It may have been a hockey game, but for the Bridgeport Sound Tigers it was a classic case of “one-two-three strikes you’re out!” as the Toronto Marlies completed a three-game sweep of the Tigers in the first round of the Calder Cup Playoffs before 7,822 fans at the Ricoh Coliseum in Toronto on Thursday night. To call this series a mismatch is an understatement of enormous proportions. Marlies’ defenseman Connor Carrick had a monster night (three goals, two assists, five points) to lead Toronto, which ended the regular season with an AHL-best record of 54-16-5-1 (114 points).
How lopsided was this series? For starters, the Marlies had far and away the best regular season in the league (54-16-5-1; 114 points), while the Sound Tigers came into the playoffs with the worst record of all Eastern Conference teams that qualified for the post season (40-29-4-3; 87 points), and second worst in the league (to San Jose’s 73 points). San Jose, interestingly enough, had played in Worcester for nine season (as the Sharks) before moving to California this season to be closer to its parent team, the San Jose Sharks.
And consider this: After Bridgeport scored the first goal of the series (Justin Florek, 11:30 into the first period in Game One), the Tigers didn’t score again until Marc-Andre Cliché fired the opening salvo last night, 6:00 into the opening frame. After Carrick tied the game, finding the back of the net with his first tally of the game 4:22 later, the Sound Tigers showed their first sign of life in the series, opening up a 4-1 lead midway through the second stanza. The Marlies lifted starting netminder Antoine Bibeau, who had allowed four goals in the 12 shots that he faced, and his replacement, Garret Sparks, shut down Bridgeport from that point on.
“Down 4-1 with half a game remaining is something I feel this team can overcome,” said Sparks, who ended the game with 12 stops. “We were taking penalties, and any time you give a team with its season on the line that opportunity, they’ll seize it. The major difference once I was in there was we stayed out of the box.”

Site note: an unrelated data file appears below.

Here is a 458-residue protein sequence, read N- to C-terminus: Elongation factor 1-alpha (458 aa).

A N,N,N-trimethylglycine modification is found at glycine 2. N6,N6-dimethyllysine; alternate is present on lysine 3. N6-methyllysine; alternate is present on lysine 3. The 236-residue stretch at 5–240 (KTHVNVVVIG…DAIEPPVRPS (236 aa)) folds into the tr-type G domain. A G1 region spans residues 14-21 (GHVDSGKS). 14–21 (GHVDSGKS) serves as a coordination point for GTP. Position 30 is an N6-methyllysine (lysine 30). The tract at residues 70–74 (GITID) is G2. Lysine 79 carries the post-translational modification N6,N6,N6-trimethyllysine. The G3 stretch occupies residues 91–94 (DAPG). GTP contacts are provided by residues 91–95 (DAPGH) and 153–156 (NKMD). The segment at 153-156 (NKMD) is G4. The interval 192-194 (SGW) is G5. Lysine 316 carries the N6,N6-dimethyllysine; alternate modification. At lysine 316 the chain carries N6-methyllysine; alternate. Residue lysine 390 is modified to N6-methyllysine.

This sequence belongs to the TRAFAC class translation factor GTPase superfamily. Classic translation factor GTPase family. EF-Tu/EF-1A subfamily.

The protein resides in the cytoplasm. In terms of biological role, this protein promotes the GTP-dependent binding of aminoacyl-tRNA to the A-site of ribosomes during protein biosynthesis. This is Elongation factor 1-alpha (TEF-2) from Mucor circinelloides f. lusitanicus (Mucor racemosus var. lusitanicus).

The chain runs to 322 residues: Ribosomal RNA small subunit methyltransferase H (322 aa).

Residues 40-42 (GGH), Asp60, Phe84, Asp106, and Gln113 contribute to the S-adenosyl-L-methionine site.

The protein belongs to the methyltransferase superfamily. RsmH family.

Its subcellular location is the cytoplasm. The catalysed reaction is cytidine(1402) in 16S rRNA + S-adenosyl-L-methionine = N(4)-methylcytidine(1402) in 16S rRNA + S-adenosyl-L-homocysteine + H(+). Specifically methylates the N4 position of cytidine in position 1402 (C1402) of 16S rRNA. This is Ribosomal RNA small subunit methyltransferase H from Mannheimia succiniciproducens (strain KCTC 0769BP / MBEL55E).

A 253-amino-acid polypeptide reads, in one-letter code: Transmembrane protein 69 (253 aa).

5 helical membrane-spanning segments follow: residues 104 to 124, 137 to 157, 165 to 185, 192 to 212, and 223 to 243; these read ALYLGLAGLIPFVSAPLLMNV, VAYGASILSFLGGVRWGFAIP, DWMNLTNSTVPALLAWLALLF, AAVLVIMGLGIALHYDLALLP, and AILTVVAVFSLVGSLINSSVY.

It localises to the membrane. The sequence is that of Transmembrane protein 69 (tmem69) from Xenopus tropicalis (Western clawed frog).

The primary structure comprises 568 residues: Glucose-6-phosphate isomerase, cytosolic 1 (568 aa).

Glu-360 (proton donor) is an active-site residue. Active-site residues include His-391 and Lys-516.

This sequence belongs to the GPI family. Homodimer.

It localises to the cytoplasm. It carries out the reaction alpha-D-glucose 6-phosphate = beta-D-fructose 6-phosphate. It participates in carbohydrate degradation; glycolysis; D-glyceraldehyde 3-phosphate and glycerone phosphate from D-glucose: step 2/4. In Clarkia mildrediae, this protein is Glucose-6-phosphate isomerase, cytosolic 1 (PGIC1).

“Not a lot was said,” said Toronto head coach Sheldon Keefe about making the switch. “We made the goalie change and somehow in hockey that seems to re-set things and off you go. We just had to stay out of the box. We had a lot of confidence in our ability to score.”
And that confidence was certainly worthy. Five unanswered Toronto tallies—including two more from Carrick in a 1:53 span at the end of the second stanza—send the Sound Tigers packing.
So the Sound Tigers, who were playing in the postseason for the first time since 2012, and are now 1-13 (yes, you read that correctly) in their last three playoff appearances, begin to think about next year. The biggest question is; will it be in Bridgeport? One thing definitely not working in the city’s hope to keep the Sound Tigers put is the fact that the team drew just 3,940 fans per game, ranking No. 25 in the 30-team league. Furthermore, that total was the second worst in the 15-year history of the franchise. And the two-game attendance total in Bridgeport in this series (6,575) was just 1,300 more than the one game played in Toronto. Is that enough to sustain a franchise in the top minor league circuit in professional hockey?
The elephant in the room is the fact that the Nassau Memorial Coliseum, the former home of the Sound Tigers’ parent team, the New York Islanders, until the Isles moved to The Barclays Center in 2015, is in the final stages of renovation. The new Coliseum is expected to reopen in late 2016, or, more likely early 2017, as a state-of the art, albeit downsized, 13,000-seat venue (ideal for AHL hockey, in other words). Nassau County—and Long Island in general—has a long-term love affair with the Isles that hasn’t subsided, even after team moved 20 miles down the BQE to Brooklyn. While the New Jersey Nets have committed a D-League team to play at the new Nassau Coliseum, a gaping hole exists in the new facilities’ schedule until a hockey team is found to fill in the dates. Whether that will be an Islanders’ affiliate (either AHL or ECHL), or some other team, remains to be seen. And should the Islanders’ opt to break their contract with Bridgeport and move the Sound Tigers to Long Island, what will replace the Tigers in the Park City?
These and many other questions remain to be answered in the off-season. Stay tuned…